ALA: Ozone Levels Dangerous in Most Cities
The 10th annual American Lung Association State of the Air report, finds that 6 out of 10 Americans—186.1 million people—live in areas where air pollution levels endanger lives.
"State of the Air 2009" acknowledges substantial progress against air pollution in many areas of the country but finds nearly every major city still burdened by air pollution. Despite America's growing "green" movement, the air in many cities became dirtier. The report includes a national air quality "report card" that assigns A-F grades to communities across the country. The report also ranks cities and counties most affected by the three most widespread types of pollution (ozone—or smog, annual particle pollution, and 24-hour particle pollution levels) and details trends for 900 counties over the past decade.
"This should be a wakeup call. We know that air pollution is a major threat to human health," said Stephen J. Nolan, American Lung Association National Board chair. "When 60 percent of Americans are left breathing air dirty enough to send people to the emergency room, to shape how kids' lungs develop, and to kill, air pollution remains a serious problem."
The report finds that air pollution hovers at unhealthy levels in almost every major city, threatening people's ability to breathe and placing lives at risk. Some of the biggest sources of air pollution, including dirty power plants, dirty diesel engines, and ocean-going vessels, also worsen global warming.
"The more we learn, the more urgent it becomes for us to take decisive action to make our air healthier," Nolan added.
Many cities, like Los Angeles, New York, Atlanta, Charlotte, Philadelphia, Washington, D.C., and Baltimore have made considerable improvements in their air quality over the past decade. People living in some of these cities however, are breathing even dirtier air than what was reported in the Lung Association's 2008 report. Only one city—Fargo, N.D.—ranked among the cleanest in all three air pollution categories.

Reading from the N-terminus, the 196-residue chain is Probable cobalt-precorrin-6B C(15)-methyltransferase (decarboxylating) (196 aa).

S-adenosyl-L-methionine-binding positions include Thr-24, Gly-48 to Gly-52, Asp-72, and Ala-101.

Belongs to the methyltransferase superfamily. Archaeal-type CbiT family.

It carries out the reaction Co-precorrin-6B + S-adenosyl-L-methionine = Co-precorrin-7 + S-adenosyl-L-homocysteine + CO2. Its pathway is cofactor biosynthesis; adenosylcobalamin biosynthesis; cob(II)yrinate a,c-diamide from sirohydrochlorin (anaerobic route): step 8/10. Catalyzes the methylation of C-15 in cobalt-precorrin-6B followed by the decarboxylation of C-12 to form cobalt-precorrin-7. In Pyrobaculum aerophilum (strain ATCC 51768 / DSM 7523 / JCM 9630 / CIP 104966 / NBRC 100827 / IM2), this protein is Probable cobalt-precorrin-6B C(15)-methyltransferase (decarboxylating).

Sixteen cities making this year's 25 most ozone-polluted list experienced worsened ozone (smog) problems than last year's report found. Fifty-eight percent of people in the United States live in counties with recorded unhealthy levels of ozone air pollution, measured against the tighter standard in effect since March 2008. The new standard showed that unhealthy ozone levels are more widespread and more severe than previously recognized. The report's review of the past 10 years identified consistent improvements in ozone in some cities, most notably Los Angeles, which has long been recognized for its serious ozone problem. By contrast, two cities, Dallas-Fort Worth and Las Vegas, have higher ozone levels than 10 years ago. The report reviewed all previous data against the new EPA standard to appropriately trace the trends.
"More than 175 million Americans live in areas with unhealthy smog levels—that's 80 million more than we identified in last year's report," explained Charles D. Connor, American Lung Association president and chief executive officer. "We at the American Lung Association believe that the new ozone standard is not yet strong enough to protect human health—an opinion nearly all scientific experts share."
Emerging research has redefined the severity and immediate health impacts of particle pollution and ozone, as well as an expanded definition of specific groups at great risk. New data show that women in their 50s may be particularly threatened by air pollution and that diesel truck drivers and dockworkers who are forced to breathe exhaust on the job may face a greater risk of developing lung cancer or chronic obstructive pulmonary disease. California researchers have tripled their estimate of the number of people that particle pollution kills each year in their state.